Rustlings Topic: Generics

Generics is the topic of generalizing types and functionalities to broader cases. This is extremely useful for reducing code duplication in many ways, but can call for rather involving syntax. Namely, being generic requires taking great care to specify over which types a generic type is actually considered valid. The simplest and most common use of generics is for type parameters.

You may find solution code for the topic from my repo.

  1. generics1.rs
  2. generics2.rs
  3. generics3.rs

generics1.rs

Vectors in rust make use of generics to create dynamically sized arrays of any type. You need to tell the compiler what type we are pushing onto this vector.

We need to use &str to accept item like "milk".

/* file: "exercises/generics/generics1.rs" */
fn main() {
    let mut shopping_list: Vec<&str> = Vec::new();
    shopping_list.push("milk");
}

generics2.rs

Using generic types in method definition is not that complicate. We usually use one letter (most preferably T) for a generic type.

Note that we have to declare T just after impl so we can use it to specify that we’re implementing methods on the type Point<T>. By declaring T as a generic type after impl, Rust can identify that the type in the angle brackets in Point is a generic type rather than a concrete type.

/* file: "exercises/generics/generics2.rs" */
struct Wrapper<T> {
    value: T,
}

impl<T> Wrapper<T> {
    pub fn new(value: T) -> Self {
        Wrapper { value }
    }
}

#[cfg(test)]
mod tests {
    use super::*;

    #[test]
    fn store_u32_in_wrapper() {
        assert_eq!(Wrapper::new(42).value, 42);
    }

    #[test]
    fn store_str_in_wrapper() {
        assert_eq!(Wrapper::new("Foo").value, "Foo");
    }
}

generics3.rs

When working with generics, the type parameters often must use traits as bounds to stipulate what functionality a type implements. For example, the following example uses the trait Display to print and so it requires T to be bound by Display; that is, T must implement Display.

To me, Rust’ bounds felt new concept, yet very powerful tool. Bounding restricts the generic to types that conform to the bounds. So we can assume generic type can perform based on the bounding traits. And we have to implement trait for the types that we want to be used as a generic type.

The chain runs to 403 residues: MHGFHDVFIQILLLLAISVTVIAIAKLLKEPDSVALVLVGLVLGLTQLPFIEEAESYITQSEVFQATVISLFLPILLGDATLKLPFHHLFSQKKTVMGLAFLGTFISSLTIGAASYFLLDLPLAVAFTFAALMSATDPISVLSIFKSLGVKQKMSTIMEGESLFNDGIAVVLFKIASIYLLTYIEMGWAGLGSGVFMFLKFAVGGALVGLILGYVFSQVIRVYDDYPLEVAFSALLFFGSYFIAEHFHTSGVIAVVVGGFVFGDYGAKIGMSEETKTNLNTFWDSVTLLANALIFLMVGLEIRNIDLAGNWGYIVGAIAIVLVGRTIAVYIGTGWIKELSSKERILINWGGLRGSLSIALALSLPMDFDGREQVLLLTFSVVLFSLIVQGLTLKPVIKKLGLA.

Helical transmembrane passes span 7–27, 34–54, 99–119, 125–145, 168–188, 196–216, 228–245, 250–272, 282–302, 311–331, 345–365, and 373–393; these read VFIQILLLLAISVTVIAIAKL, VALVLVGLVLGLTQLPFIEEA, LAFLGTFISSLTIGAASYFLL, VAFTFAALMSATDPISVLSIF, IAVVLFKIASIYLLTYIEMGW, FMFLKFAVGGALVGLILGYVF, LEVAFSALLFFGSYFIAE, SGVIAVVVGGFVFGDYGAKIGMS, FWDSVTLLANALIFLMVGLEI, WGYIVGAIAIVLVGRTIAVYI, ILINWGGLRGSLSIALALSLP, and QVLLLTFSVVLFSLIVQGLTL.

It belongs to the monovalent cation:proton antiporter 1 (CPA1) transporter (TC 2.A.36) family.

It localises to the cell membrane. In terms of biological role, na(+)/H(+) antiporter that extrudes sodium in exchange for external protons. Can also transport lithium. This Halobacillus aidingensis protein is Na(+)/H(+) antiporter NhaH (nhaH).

The one thing you have to keep in mind is that you have to know common Traits that Rust provides. This blog post gives you a tour to the most common Traits that you will see.

let’s get back to the exercise, we want to print the ReportCard. Which can be done by trait Display. String & u8 already implements Display. But grade, is generic type variable. So we want to enforce that generic type to implement trait Display.

pub struct ReportCard<T: std::fmt::Display> {
    pub grade: T,
    pub student_name: String,
    pub student_age: u8,
}

By using <T: std::fmt::Display>, we are telling compiler that I will accept any kind of type as T as long as it implements trait Display. Sounds good!

Now grade can be displayed as we want. We can use format! macro to print ReportCard.

impl<T: std::fmt::Display> ReportCard<T> {
    pub fn print(&self) -> String {
        format!(
            "{} ({}) - achieved a grade of {}",
            &self.student_name, &self.student_age, &self.grade
        )
    }
}

After all modification, the whole code looks like follow:

/* file: "exercises/generics/generics3.rs" */
pub struct ReportCard<T: std::fmt::Display> {
    pub grade: T,
    pub student_name: String,
    pub student_age: u8,
}

impl<T: std::fmt::Display> ReportCard<T> {
    pub fn print(&self) -> String {
        format!(
            "{} ({}) - achieved a grade of {}",
            &self.student_name, &self.student_age, &self.grade
        )
    }
}

#[cfg(test)]
mod tests {
    use super::*;

    #[test]
    fn generate_numeric_report_card() {
        let report_card = ReportCard {
            grade: 2.1,
            student_name: "Tom Wriggle".to_string(),
            student_age: 12,
        };
        assert_eq!(
            report_card.print(),
            "Tom Wriggle (12) - achieved a grade of 2.1"
        );
    }

    #[test]
    fn generate_alphabetic_report_card() {
        let report_card = ReportCard {
            grade: "A+",
            student_name: "Gary Plotter".to_string(),
            student_age: 11,
        };
        assert_eq!(
            report_card.print(),
            "Gary Plotter (11) - achieved a grade of A+"
        );
    }
}

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